An umbrella group representing support agencies for people with intellectual disabilities and autism has warned of an unprecedented crisis in the sector unless government investment is increased.

The National Federation of Voluntary Service Providers says thousands of people are spending years on waiting lists for services they may never see.

It is asking the Government to commit an additional €211 million per year to the sector over the next five years.

Conor O'Neill - a six-year old boy who lives with his family at Donoughmore in north Cork - has a diagnosis of autism, as well as a mild to moderate intellectual disability.

Conor's parents Trish and Eoin have struggled to find a place in a special school for him. He has spent over three years on a waiting list.

Conor is one of 2,500 children and adults receiving support from Cope Foundation in Cork.

But the Foundation and agencies like it throughout the country say their services are at breaking point.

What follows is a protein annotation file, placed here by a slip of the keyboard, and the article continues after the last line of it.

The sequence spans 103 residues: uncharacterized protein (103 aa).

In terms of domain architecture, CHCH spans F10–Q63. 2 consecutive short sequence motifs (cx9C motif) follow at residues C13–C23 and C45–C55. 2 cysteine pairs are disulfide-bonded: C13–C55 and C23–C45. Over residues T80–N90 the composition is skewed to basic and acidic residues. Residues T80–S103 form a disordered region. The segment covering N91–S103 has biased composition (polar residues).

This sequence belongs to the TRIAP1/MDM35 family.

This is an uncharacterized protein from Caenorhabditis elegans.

The National Federation of Voluntary Service Providers has asked the Government to commit to an additional €211 million per year for the next five years.

Cope itself says it needs an extra €34m per year in order to avert a crisis for the people it serves.

€2 billion was allocated in last week's budget for disability services.

The Department of Health and the Health Service Executive say the distribution of those funds among different service providers is being worked out, as part of the preparation of the HSE's service plan for next year.

Conor O'Neill and his mother Trish